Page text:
Tue December 4, 2012

Kabul's Roads, Paved With Good Intentions

Afghan laborers work on a roads project last month in Kabul. A huge project to fix the city's roads and sewers is causing huge headaches.
Daniel Berehulak Getty Images

Originally published on Wed December 5, 2012 12:00 am

Sometimes, you don't have to go far to find a story. For the past few months, just stepping outside NPR's Kabul office has been a drama.

The neighborhood is in the midst of a major road and sewer renovation project. It's just one of many such projects that is badly needed in Kabul and elsewhere in the country.

But as is often the case, the pace and quality of the work has been uneven. And residents aren't so sure whether the final product will be worth the months of gridlock, power outages and business interruption.

Read more
Afghanistan
4:58 am
Sun December 2, 2012

Afghans Begin New Exodus, Often At Great Cost

Afghan families walk along a dusty road in Kabul, the Afghan capital, last month. In the latest in a series of dramatic inflows and outflows, more Afghans are leaving the country than returning, fueled by unease about next year's withdrawal of NATO forces.
Daniel Berehulak Getty Images

Originally published on Sun December 2, 2012 7:00 am

Convulsed by war and civil strife for decades, Afghanistan has experienced some of the largest ebbs and flows of migration anywhere in the world.

It began with the Soviet invasion in 1979, which sent millions of Afghans fleeing to Iran and Pakistan. When the Taliban were driven from power in 2001, many Afghans began returning home.

Now, the country has hit another milestone: For the first time since 2002 and the beginning of the current war in Afghanistan, the country has a negative migration rate — more Afghans are leaving than returning.

Read more
World
4:14 am
Wed November 28, 2012

Afghan Women Make Their Mark On The Soccer Field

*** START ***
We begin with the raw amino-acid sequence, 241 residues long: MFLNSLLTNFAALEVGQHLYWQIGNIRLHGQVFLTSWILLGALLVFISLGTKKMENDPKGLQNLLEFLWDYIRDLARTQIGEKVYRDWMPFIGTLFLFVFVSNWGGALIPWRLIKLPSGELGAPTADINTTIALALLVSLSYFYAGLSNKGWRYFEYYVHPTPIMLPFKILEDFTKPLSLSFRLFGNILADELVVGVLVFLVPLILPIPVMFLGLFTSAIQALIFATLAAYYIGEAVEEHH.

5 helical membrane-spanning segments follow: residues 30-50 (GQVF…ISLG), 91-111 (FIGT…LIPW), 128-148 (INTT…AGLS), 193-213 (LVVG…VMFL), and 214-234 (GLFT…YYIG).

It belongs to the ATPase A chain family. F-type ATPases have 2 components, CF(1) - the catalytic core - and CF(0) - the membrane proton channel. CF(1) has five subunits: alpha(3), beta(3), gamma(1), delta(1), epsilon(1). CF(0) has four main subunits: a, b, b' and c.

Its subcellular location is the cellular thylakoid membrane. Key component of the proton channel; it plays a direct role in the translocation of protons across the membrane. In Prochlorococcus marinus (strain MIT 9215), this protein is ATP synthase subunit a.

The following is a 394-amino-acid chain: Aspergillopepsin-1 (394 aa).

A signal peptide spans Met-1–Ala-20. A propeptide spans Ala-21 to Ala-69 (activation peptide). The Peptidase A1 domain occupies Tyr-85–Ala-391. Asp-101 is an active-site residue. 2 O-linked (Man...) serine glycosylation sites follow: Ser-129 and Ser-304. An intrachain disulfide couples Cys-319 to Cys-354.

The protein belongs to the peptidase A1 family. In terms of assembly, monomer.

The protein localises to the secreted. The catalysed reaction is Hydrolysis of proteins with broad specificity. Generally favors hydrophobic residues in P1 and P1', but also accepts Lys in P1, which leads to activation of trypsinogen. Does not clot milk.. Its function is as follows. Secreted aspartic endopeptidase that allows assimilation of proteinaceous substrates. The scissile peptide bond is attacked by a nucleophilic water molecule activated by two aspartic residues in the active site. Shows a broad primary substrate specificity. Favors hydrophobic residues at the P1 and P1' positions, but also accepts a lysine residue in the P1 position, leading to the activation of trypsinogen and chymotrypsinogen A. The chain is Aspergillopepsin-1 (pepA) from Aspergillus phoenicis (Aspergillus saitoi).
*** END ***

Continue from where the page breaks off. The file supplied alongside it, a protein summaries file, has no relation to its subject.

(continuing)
Former U.S. Olympian Lorrie Fair hugs Zahra Mahmoudi, the captain of the Afghan women's soccer team.
Sean Carberry NPR

Originally published on Wed November 28, 2012 9:05 am

Afghanistan first established a national women's soccer team just five years ago, and while they aren't yet World Cup material, they are making strides.

Last week, they got a little help from former U.S. Olympic soccer player Lorrie Fair, who staged a clinic in Kabul that was set up by the State Department.

Clad in her blue U.S. national team sweatsuit, Fair led the Afghan women through a series of exercises on the tennis court at the U.S. Embassy.

Read more
Afghanistan
3:20 am
Wed November 21, 2012

Pakistan's Overture To Taliban Concerns Afghans

Originally published on Wed November 21, 2012 8:49 am

Afghan officials welcomed the release of Taliban prisoners by Pakistan in an attempt to jump-start a shaky peace process with the militant group. But many Afghans are wondering about the timing and the motive. They say mistrust born of decades of duplicity won't vanish with a few declarations or small gestures.

Secretary-General of the Afghan High Peace Council Mohammad Stanekzai was part of the delegation that recently traveled to Pakistan to discuss how the countries can cooperate and bring the Taliban to the negotiating table.

Read more

Pages